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Music and Your Significant Other - by Kim LaCoste
One thing is certain: if you decide to become involved with a musician, good luck. Musicians have strange habits, like composing music in the middle of the night, practicing “forever” or becoming moody because a compositional mental block has occurred. Musicians don’t mean to be as difficult as they are to other humans. It’s just the result of having “melodic, creativity genes” in the DNA. On the other side is the person who loves the musician. Sometimes the person is great; he/she’s someone who truly understands the artist. Then there are some who have no idea what is going on the musician’s head and doesn’t want to understand. Therein lay the problem of the significant other, who wants the musician to decide who comes first, the music or him/her.
First of all, when the musician was born, the significant other wasn’t there. The gift of music was… It’s selfish to expect a man or woman to work on his/her craft “every now and then” and give 99% of the rest of the time to a lover. Musicians marry musicians, but it doesn’t always work out. Sometimes the competition between the two, especially if they play the same instrument, finds a way to divide them. Luckily, this hasn’t happened for some couples, but it does happen. Then again, a musician shouldn’t be so full of him/herself that the other person is seen as an object, someone to enjoy every now and then and cast away as if they were trash. They are humans, too…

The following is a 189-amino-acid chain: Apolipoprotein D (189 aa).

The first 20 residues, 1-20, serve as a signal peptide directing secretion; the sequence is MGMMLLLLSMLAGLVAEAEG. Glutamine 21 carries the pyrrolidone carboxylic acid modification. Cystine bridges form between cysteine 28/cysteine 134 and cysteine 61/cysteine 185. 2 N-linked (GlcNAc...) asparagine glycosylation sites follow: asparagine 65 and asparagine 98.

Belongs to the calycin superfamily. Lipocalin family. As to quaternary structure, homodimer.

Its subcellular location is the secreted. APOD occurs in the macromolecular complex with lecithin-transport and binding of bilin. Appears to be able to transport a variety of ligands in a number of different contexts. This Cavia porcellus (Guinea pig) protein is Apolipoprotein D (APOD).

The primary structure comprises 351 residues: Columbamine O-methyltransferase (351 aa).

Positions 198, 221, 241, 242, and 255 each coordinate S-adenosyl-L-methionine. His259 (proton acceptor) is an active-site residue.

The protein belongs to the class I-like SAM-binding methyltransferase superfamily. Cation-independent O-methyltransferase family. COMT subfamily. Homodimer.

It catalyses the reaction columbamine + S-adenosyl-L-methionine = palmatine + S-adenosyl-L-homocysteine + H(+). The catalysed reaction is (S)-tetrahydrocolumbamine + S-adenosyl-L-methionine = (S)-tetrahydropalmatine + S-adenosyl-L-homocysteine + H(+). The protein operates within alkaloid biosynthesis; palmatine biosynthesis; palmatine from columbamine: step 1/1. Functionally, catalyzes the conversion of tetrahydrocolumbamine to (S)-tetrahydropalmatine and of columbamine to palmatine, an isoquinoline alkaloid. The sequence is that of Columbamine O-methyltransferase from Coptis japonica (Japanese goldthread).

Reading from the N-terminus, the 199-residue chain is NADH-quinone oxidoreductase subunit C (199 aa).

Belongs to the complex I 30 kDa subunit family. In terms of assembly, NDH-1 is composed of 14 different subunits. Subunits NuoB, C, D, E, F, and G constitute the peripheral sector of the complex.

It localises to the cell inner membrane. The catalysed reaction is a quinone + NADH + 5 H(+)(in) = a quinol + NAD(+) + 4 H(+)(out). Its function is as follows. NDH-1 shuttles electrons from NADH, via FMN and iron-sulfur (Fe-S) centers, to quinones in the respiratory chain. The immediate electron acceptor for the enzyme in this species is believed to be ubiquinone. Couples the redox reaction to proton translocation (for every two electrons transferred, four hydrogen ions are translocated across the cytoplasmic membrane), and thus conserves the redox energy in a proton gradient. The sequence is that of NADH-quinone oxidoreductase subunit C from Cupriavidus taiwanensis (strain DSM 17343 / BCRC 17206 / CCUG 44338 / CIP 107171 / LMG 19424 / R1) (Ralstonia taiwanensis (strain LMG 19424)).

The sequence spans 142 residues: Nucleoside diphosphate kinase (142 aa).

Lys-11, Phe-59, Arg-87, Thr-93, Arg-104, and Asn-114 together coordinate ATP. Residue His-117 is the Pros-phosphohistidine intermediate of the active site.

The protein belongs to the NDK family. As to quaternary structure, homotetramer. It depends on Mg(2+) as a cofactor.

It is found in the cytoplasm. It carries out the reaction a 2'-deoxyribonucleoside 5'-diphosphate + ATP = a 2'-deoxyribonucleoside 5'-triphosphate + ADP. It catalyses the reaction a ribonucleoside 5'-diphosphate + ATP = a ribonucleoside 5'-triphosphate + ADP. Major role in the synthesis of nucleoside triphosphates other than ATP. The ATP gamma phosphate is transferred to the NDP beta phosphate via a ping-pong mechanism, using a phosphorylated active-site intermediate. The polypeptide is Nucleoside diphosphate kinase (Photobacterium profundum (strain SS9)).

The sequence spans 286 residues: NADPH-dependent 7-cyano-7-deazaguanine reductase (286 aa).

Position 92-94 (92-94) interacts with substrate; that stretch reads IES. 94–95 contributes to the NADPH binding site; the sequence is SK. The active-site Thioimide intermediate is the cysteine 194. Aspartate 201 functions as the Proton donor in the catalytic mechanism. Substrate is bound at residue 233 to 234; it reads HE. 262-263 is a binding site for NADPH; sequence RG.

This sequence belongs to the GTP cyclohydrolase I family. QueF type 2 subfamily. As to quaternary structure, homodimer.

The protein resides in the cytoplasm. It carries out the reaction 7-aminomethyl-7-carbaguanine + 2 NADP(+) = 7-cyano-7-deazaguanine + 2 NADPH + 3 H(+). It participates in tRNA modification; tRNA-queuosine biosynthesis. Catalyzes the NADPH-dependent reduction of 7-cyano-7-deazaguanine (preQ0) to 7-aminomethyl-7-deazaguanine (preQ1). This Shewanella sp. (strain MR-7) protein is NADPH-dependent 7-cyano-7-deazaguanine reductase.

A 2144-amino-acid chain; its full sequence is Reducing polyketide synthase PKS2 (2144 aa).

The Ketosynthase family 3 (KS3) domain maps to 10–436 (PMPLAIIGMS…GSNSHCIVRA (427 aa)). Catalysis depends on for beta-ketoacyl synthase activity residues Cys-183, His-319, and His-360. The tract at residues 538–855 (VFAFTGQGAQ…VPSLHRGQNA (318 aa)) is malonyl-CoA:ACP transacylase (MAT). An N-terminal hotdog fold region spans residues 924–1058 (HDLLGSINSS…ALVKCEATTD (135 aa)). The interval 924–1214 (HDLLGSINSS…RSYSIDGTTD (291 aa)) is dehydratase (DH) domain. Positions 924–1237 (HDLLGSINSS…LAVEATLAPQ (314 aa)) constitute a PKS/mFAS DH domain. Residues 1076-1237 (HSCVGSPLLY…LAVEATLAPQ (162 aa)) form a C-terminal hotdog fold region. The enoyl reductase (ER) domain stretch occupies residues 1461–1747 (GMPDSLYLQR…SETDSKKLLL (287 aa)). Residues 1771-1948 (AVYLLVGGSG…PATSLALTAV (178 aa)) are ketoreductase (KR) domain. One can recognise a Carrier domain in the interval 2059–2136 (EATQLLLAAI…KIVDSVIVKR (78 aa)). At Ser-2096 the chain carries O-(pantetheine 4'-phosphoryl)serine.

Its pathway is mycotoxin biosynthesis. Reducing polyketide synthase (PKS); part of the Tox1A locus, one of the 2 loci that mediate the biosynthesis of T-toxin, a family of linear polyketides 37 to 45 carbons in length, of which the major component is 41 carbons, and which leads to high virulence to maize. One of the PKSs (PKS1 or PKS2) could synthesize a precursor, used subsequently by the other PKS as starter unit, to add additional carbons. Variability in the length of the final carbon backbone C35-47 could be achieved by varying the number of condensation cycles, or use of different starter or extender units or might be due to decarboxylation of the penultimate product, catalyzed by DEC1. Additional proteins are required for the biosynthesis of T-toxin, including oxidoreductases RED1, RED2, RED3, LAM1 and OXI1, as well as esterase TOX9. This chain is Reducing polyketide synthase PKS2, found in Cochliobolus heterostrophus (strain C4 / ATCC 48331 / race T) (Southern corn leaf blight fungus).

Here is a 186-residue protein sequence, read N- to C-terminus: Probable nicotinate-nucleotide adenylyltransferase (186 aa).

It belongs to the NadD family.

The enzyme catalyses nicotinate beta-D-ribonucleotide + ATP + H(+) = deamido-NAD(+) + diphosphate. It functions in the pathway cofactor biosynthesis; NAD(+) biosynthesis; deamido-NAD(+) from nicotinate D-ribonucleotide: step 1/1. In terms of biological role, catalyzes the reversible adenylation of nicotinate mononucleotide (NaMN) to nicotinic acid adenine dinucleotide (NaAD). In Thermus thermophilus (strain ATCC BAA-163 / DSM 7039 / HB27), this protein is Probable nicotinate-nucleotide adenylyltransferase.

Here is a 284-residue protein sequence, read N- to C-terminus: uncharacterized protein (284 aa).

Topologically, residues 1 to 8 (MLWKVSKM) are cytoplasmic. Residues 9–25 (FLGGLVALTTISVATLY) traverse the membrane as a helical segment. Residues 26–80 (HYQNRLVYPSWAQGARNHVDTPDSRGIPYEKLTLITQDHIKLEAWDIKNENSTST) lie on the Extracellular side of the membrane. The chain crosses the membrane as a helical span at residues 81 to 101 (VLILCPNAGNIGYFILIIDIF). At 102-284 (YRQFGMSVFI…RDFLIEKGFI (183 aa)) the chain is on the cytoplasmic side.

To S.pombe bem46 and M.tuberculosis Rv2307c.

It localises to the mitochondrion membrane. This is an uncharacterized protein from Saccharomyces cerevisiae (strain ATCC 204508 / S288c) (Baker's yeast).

So how do you find a balance between yourselves? Who knows! It depends on the persons involved. You’re either going to want the relationship or you won’t. There have been hundreds of stories of musicians who have written music for someone loved as much as someone seen as “the old ball and chain”. I’ll be honest here: if I have to decide between someone and my music, my music is going to win – every time. My musical life has been with me as long as I can remember. I can’t see myself giving it up for a “mortal”. I know; that sounds terrible, but it’s true! I might as well sign myself into an asylum. There’s a commercial for a food product where the woman asks the man to decide between the food and her. He says to her, “You’re still here?” My words exactly!

By now you may be wondering whether I’ve ever had a relationship with a non-musician or a musician. Well, I can tell you that yes, I was married to a bassist and no, it didn’t work out. It wasn’t one of those marriages where we were married in one week and divorced the following week, either. I’ve put my time in! People used to ask me about having kids and I’d tell them that my “music is my kid”. It is… Not all men and women were put on earth to have children; we have “what we do”, whether we’re musicians, actors, doctors – whatever. In spite of things, my ex and I are able to communicate and there is no pent-up anger between us. Will I be “walking down the aisle of doom” (matrimony) again? At this point in time, I seriously doubt it. However, I must say that if I did, I probably wouldn’t marry a musician! One “nut” is all that a marriage needs!